An additional object of the present invention is to provide a parallel time slot interchanger incorporating a processor interface for updating switch memory address information stored in the connect memories associated with any switch block and further wherein the control circuitry of each switch block is capable of determining if particular channels within the switch group are unused and if unused, providing the time normally used for the writing and reading channel data (to the switch memory) to the processor for updating the connect memory switch memory address information while such operations remain transparent to the overall operation of the parallel time slot interchanger.

A further object of the present invention is to provide a parallel time slot interchanger incorporating a processor for updating switch memory address information stored in the connect memories associated with any switch block and further wherein the control circuitry of each switch block is capable of determining if a concurrence exists between the channel time slot address and the connect memory address with a pending processor read or write request, and if a concurrence exists allowing access of the particular connect memory address location by the processor.

BRIEF DESCRIPTION OF THE DRAWINGS

For a further understanding of the nature and objects of the parallel time slot interchanger, reference should be made to the following detailed description taken in combination with the accompanying drawings, in which:

FIG. 1 is a block diagram of a prior art parallel time slot interchanger illustrating the manner in which channels associated with three switch groups are interconnected by means of associated switch memories and connect memories.

FIG. 1A is a diagram of the switch memory address structure.

FIG. 1B is a diagram of the connect memory address structure.

FIG. 2 is an overall block diagram of a parallel time slot interchanger according to the present invention wherein the connect memories of each group bank are distributed amongst the switch memories of the corresponding group bank, with the combination of switch memory, connect memory and associated control circuitry referred to as a switch block.

FIG. 3 is an overall block diagram of a switch block used in the parallel time slot interchanger shown in FIG. 2.

FIG. 4 is an overall block diagram of a 33 matrix parallel time slot interchanger illustrating the interconnection o switch group input channel data and switch group channel addresses, as well as the data output associated with each switch group of channels.

FIG. 5 is an overall block diagram of a matrix parallel time slot interchanger for up to N switch groups, illustrating that up to N2 switch blocks are associated in such a matrix configuration.

FIGS. 6A-6C combine to form a detailed functional block diagram of a portion, of the parallel time slot interchanger shown in FIG. 5.

FIG. 6D is a diagram showing how to combine FIGS. 6A-6C to form FIG. 6.

FIG. 7 is an overall timing diagram corresponding to the operation of the parallel time slot interchanger bank illustrated in FIGS. 3-6.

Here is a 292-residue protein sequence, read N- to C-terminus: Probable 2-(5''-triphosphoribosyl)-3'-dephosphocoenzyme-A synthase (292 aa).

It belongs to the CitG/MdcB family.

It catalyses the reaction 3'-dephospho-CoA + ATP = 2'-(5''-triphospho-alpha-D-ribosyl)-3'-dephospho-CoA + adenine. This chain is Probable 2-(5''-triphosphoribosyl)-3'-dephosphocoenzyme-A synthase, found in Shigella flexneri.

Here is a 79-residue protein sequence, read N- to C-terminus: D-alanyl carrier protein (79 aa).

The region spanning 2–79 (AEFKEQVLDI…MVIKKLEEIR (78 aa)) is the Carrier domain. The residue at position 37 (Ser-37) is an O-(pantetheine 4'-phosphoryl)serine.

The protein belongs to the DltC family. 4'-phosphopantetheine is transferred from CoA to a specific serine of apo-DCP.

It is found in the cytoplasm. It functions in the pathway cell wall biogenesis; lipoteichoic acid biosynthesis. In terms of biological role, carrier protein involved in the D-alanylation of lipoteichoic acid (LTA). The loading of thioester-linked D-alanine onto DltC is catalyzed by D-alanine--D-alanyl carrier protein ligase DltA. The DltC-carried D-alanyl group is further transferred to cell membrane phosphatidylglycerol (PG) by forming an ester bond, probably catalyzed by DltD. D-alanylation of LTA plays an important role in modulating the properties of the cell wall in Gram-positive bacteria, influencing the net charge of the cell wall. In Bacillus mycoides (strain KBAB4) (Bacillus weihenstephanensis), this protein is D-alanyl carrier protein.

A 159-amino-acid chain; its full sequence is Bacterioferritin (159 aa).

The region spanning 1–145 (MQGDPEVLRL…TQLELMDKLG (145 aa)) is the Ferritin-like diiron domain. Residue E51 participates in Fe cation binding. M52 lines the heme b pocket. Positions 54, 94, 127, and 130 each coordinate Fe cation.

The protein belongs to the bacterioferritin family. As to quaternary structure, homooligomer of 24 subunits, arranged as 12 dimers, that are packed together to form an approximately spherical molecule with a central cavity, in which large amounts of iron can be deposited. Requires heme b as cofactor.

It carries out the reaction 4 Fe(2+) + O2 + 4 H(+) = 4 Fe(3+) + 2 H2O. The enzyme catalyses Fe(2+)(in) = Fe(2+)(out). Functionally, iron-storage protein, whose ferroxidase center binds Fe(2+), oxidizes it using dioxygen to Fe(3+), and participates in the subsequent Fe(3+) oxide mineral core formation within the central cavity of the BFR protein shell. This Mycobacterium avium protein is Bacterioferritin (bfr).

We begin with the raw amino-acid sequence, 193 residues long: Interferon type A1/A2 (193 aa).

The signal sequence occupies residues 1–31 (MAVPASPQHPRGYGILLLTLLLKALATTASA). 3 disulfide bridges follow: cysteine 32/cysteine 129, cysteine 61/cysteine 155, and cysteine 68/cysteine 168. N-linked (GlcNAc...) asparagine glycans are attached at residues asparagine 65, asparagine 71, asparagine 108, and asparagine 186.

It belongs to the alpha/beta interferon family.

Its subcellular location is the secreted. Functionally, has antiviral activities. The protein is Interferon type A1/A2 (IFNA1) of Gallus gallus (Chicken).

FIG. 8 is a detailed block diagram of the control logic block.

BEST MODE FOR CARRYING OUT THE INVENTION

The general architecture of a prior art parallel time slot interchanger (TSI) 20 is shown in FIG. 1. This figure is a block diagram for interconnection of three switch groups (#1, #2 and #3) wherein each group typically contains up to a maximum number (P) of channels, such as 1,024 channels. The purpose of the parallel TSI is to provide switching between any channel in any switch group to any other channel in any switch group, including the same switch group. Channel data is input on a corresponding switch group parallel input bus 28 and is output on a switch group parallel output bus 30 for each switch group.

For each switch group, the parallel TSI comprises a corresponding group bank 22 which contains the necessary circuitry and memory for performing the desired channel interconnects. For instance, group bank #1 can interconnect any channel from switch groups #1, #2 or #3 to any of the output channels for switch group #1. In order to accomplish this result, the group bank comprises switch memories 24, one such memory in each group bank for each incoming switch group channel. For the three switch group parallel TSI configurations shown in FIG. 1, there are therefore three switch group memories in each group bank, each switch group memory corresponding to one of the incoming switch groups.

The group bank further comprises a connect memory 26 which contains the information needed to map each output channel of switch group #1 to one and only one address location in on of the switch group memories corresponding to one channel of one incoming switch group.

In typical operation, each switch group channel is written into its corresponding switch group memory in each group bank on a highspeed repetitive basis. Each channel is sequentially written into a switch memory location in each group bank during one unique time slot. Each time slot is long enough in duration to allow a read operation of the switch memory to take place as well. The data written into the corresponding switch memory location typically is pulse code modulation (PCM) data sampled at an instant of time for a particular subscriber channel. Other types of data encoding is of course possible. Such PCM data typically comprises eight bits of information representing the amplitude of the signal at a sampled interval of time. The information written into a particular switch memory address location is maintained there until a new PCM unit of information is again written to that location from the particular switch group channel during the next occurrence of that unique time slot. If the incoming data written to a particular switch memory address is read from that address at the same repetitive basis (but generally not necessarily during the same channel time slot) on a parallel output bus 30, then the subscriber channel written into a particular switch memory address location is transferred to a particular channel for a particular parallel bus switch group output.